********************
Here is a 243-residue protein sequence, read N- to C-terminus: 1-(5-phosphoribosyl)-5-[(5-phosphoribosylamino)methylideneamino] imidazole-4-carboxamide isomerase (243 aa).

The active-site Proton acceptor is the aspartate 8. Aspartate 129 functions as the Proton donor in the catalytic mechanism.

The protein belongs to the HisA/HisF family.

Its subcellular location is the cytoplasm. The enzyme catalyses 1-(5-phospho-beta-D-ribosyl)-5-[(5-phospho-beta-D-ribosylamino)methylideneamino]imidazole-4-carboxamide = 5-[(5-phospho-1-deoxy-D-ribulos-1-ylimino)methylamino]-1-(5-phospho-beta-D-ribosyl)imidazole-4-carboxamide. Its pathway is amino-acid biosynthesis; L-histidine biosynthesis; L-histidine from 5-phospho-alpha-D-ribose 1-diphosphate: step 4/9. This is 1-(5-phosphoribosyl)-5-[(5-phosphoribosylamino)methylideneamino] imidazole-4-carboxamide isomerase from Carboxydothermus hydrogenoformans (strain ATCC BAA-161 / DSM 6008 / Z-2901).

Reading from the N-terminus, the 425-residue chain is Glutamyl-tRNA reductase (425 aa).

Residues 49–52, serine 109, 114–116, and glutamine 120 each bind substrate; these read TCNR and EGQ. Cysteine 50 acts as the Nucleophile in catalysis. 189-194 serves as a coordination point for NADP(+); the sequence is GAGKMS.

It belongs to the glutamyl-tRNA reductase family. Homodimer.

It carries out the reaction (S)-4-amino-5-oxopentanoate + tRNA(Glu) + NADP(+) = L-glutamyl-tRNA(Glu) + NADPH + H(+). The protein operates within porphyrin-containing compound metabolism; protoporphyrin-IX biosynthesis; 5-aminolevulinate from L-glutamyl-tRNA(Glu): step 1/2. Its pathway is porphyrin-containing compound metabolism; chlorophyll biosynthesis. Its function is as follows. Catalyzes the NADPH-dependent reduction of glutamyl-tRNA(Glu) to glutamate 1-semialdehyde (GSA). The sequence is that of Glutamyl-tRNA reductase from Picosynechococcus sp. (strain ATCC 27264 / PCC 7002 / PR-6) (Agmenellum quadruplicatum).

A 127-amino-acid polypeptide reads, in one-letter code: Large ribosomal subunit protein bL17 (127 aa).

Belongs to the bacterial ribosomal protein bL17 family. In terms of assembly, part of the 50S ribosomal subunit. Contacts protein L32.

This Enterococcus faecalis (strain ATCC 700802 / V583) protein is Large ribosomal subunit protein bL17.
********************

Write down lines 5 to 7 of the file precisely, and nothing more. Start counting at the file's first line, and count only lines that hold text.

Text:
Reading from the N-terminus, the 425-residue chain is Glutamyl-tRNA reductase (425 aa).

Residues 49–52, serine 109, 114–116, and glutamine 120 each bind substrate; these read TCNR and EGQ. Cysteine 50 acts as the Nucleophile in catalysis. 189-194 serves as a coordination point for NADP(+); the sequence is GAGKMS.

It belongs to the glutamyl-tRNA reductase family. Homodimer.